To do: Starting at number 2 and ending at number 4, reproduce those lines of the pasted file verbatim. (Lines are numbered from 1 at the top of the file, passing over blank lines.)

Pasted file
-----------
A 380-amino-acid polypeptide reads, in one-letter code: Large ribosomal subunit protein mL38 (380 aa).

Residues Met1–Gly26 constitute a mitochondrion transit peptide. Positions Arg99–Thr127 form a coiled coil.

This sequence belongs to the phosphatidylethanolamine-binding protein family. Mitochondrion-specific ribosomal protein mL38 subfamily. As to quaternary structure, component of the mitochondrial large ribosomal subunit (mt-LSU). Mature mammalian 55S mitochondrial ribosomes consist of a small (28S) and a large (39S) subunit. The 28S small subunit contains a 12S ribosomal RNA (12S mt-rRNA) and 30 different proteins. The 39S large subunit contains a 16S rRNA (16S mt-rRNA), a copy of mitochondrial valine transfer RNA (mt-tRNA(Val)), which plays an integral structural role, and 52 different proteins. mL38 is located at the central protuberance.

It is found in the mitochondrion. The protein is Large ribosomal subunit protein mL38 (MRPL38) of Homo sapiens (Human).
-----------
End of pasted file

Residues Met1–Gly26 constitute a mitochondrion transit peptide. Positions Arg99–Thr127 form a coiled coil.

This sequence belongs to the phosphatidylethanolamine-binding protein family. Mitochondrion-specific ribosomal protein mL38 subfamily. As to quaternary structure, component of the mitochondrial large ribosomal subunit (mt-LSU). Mature mammalian 55S mitochondrial ribosomes consist of a small (28S) and a large (39S) subunit. The 28S small subunit contains a 12S ribosomal RNA (12S mt-rRNA) and 30 different proteins. The 39S large subunit contains a 16S rRNA (16S mt-rRNA), a copy of mitochondrial valine transfer RNA (mt-tRNA(Val)), which plays an integral structural role, and 52 different proteins. mL38 is located at the central protuberance.

It is found in the mitochondrion. The protein is Large ribosomal subunit protein mL38 (MRPL38) of Homo sapiens (Human).